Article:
Rise in rates likely for Asian shippers
By Tan Hwee Ann
Bloomberg News Service
SINGAPORE Nippon Yusen K.K. and other shipping lines will probably be able to increase container freight and chartering rates next year because fewer new vessels will be delivered, analysts said.
"We do see some respite in the level of new delivery and I think we are slightly optimistic that we will see an increase in rates," said Nigel Gardiner, Managing Director of Drewry Shipping Consultants Ltd.
Higher rates will help shipping lines such as Singapore's Neptune Orient Lines Ltd. stem losses. Liner operators are planning to raise freight rates for Asia-U.S. and Asia-Europe routes next year, after overcapacity hurt attempts this year.
Container rates may grow by as much as 3.3 percent in 2003, compared with an estimated 11.4 percent decline this year, Charles de Trenck, an analyst at Salomon Smith Barney, said in a presentation at a Singapore shipping conference.
Capacity growth is expected to slow to 7.4 percent next year, compared with the 12.5 percent gain this year, de Trenck said.
Gardiner said time charter rates for ships are likely to post "moderate" gains of 7 percent to 10 percent next year.
Shipping lines have been reporting continued cargo demand growth and full vessels. Trans-Pacific cargo demand grew 17.5 percent to the equivalent of 1.9 million 40-foot containers in the first half of 2002, compared with a year ago, a shipping group said earlier this month.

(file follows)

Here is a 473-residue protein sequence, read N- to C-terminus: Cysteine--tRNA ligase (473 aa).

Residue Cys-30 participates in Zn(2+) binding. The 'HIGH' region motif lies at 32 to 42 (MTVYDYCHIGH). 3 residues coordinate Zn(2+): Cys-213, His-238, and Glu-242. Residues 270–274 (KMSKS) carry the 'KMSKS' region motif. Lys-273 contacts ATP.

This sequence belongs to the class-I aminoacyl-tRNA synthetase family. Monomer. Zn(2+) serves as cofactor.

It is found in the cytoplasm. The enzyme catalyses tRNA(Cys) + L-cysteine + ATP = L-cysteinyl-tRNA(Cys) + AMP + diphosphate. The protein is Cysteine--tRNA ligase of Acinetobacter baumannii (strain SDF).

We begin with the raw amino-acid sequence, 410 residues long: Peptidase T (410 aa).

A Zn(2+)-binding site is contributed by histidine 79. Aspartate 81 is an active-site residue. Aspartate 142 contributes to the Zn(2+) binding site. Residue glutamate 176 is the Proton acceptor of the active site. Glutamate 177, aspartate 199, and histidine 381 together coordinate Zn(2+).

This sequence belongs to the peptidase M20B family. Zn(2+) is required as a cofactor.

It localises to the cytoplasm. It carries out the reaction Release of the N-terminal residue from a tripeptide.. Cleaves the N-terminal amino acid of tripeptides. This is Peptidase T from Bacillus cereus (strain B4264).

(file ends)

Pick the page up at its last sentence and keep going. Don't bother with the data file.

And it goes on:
The cargo gains are strengthening shipping lines' bargaining power with customers, said Jesper Praestensgaard, Asia region senior vice president of Maersk Singapore Pte., a unit of A.P. Moeller Group, the world's largest shipping company.
"Ships are full, so there's a great deal of resolve," Praestensgaard said.
"Shipping lines can't keep losing money."
The Transpacific Stabilization Agreement, which represents 14 shipping lines accounting for 90 percent of trade on Asia-U.S. routes, earlier said the group may lose as much as $2 billion on services this year.
The shipping group includes Japan's three largest lines, South Korea's Hyundai Merchant Marine Co. and Taiwan's Evergreen Marine Corp.